Here, the officers approached Defendant's vehicle, gestured to him to roll down the window, and asked him a question. The simple act of pulling next to a vehicle where a citizen is lawfully present does not constitute a seizure. Otherwise all police-citizen encounters would be seizures. See Terry v. Ohio, 392 U.S. 1, 19 n. 16; 88 S.Ct. 1868; 20 L.Ed.2d 889 (1968) (“[N]ot all personal intercourse between policemen and citizens involves ‘seizures' or persons.”). Instead, the Court must assess whether, under the totality of the circumstances, a reasonable person would have believed he was not free to leave.

         The officers did not activate their emergency lights, act in a threatening manner, display a weapon, or physically touch Defendant. The officers also parked their car without blocking Defendant's egress. See United States v. Dingess, 411 Fed. App'x. 853, 856 (6th Cir. 2011) (consensual encounter when the officers parked their car without blocking the defendant's egress and approached the defendant to initiate conversation). The totality of the circumstances indicate that the officers merely approached Defendant to ask him questions. Under these circumstances, a reasonable person would believe that he was free to leave. The Sixth Circuit has repeatedly held that similar police-citizen interactions are consensual encounters, not seizures. See, e.g., United States v. Foster, 376 F.3d 577, 584 (6th Cir. 2004) (consensual encounter when officer asked the defendant his name, what he was doing there, and whether he had any identification on him); Waldon, 206 F.3d at 603-04 (consensual encounter when the officer approached the defendant and asked him what he was doing in the area); United States v. Matthews, 278 F.3d 560, 562 (6th Cir. 2002) (the defendant was not detained when the officer yelled “Hey buddy, come here.”). And although Defendant argues that he interpreted the officer's gesture for him to open the window as a demand, this gesture, absent other indicia of coercion, did not transform the consensual encounter into a seizure. See United States v. Falls, 553 Fed. App'x 505, 508 (6th Cir. 2013) (holding the officer's “use of the words ‘stop' and ‘come here, ' without any other evidence of coercion, did not convert the consensual encounter into a seizure.”). Therefore, the Court concludes that the initial interaction between Defendant and the officers was a consensual encounter for which reasonable suspicion was not required.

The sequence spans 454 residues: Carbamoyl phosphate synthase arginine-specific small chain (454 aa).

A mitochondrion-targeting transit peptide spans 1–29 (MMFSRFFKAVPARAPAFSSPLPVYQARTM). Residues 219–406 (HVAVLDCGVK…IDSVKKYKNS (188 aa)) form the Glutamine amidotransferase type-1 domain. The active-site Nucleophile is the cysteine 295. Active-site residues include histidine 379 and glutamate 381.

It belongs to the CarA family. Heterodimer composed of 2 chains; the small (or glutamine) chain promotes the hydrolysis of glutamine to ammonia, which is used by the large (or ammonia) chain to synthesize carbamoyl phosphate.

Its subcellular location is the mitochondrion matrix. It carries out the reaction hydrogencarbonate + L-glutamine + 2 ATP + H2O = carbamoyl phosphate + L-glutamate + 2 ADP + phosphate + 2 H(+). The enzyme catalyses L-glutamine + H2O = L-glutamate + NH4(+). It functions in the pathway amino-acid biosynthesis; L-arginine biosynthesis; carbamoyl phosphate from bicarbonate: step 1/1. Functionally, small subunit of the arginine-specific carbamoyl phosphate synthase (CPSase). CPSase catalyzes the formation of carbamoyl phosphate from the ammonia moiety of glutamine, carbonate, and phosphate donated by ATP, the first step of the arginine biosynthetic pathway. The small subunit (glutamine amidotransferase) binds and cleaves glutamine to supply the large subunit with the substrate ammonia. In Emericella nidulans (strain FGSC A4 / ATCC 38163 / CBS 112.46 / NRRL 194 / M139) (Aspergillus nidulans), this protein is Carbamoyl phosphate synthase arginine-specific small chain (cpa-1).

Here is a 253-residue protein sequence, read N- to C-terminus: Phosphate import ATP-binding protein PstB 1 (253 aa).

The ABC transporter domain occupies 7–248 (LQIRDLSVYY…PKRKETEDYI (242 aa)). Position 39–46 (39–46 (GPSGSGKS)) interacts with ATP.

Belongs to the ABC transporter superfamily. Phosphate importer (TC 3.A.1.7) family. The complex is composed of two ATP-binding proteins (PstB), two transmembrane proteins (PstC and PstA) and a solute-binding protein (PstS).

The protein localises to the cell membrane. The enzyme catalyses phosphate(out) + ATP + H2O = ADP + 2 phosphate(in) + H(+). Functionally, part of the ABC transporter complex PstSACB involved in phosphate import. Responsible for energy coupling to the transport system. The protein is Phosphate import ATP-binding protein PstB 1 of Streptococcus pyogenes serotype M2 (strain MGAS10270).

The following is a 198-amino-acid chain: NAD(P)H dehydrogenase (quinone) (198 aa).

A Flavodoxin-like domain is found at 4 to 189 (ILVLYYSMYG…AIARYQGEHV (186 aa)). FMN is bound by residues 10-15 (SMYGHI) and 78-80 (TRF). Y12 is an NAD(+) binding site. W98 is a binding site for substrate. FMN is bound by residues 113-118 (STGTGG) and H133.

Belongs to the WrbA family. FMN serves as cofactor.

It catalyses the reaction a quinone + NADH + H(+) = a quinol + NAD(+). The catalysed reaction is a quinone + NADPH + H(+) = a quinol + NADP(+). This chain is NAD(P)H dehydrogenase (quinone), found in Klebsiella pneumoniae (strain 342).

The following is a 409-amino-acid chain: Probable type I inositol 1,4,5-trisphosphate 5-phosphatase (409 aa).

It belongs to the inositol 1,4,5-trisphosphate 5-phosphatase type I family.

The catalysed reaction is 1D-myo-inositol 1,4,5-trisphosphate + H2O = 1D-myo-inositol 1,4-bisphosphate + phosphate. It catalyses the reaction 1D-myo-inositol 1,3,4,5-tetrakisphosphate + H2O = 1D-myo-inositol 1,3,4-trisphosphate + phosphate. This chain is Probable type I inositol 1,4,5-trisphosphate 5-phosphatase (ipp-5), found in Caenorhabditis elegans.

The final question is whether reasonable suspicion and probable cause existed for the subsequent seizure and search of Defendant. See United States v. Crumb, 287 Fed. App'x. 511, 513 (6th Cir. 2008). The Sixth Circuit has consistently held that the smell of marijuana, by itself, is sufficient to provide probable cause to lawfully search a vehicle. Id. at 514 (citing cases); see also United States v. Simpson, 520 F.3d 531, 543 (6th Cir. 2008) (stating that the odor of marijuana provided reasonable suspicion to detain a vehicle). When Defendant rolled down his window, the officers immediately smelled a strong odor of marijuana emanating from the vehicle. At that moment, the officers had reasonable suspicion to detain Defendant and probable cause to search his vehicle. Their search, which yielded a firearm, did not violate the Fourth Amendment.

         For the reasons above, the Court concludes that the police-citizen encounter here did not violate the Fourth Amendment. Therefore, the ...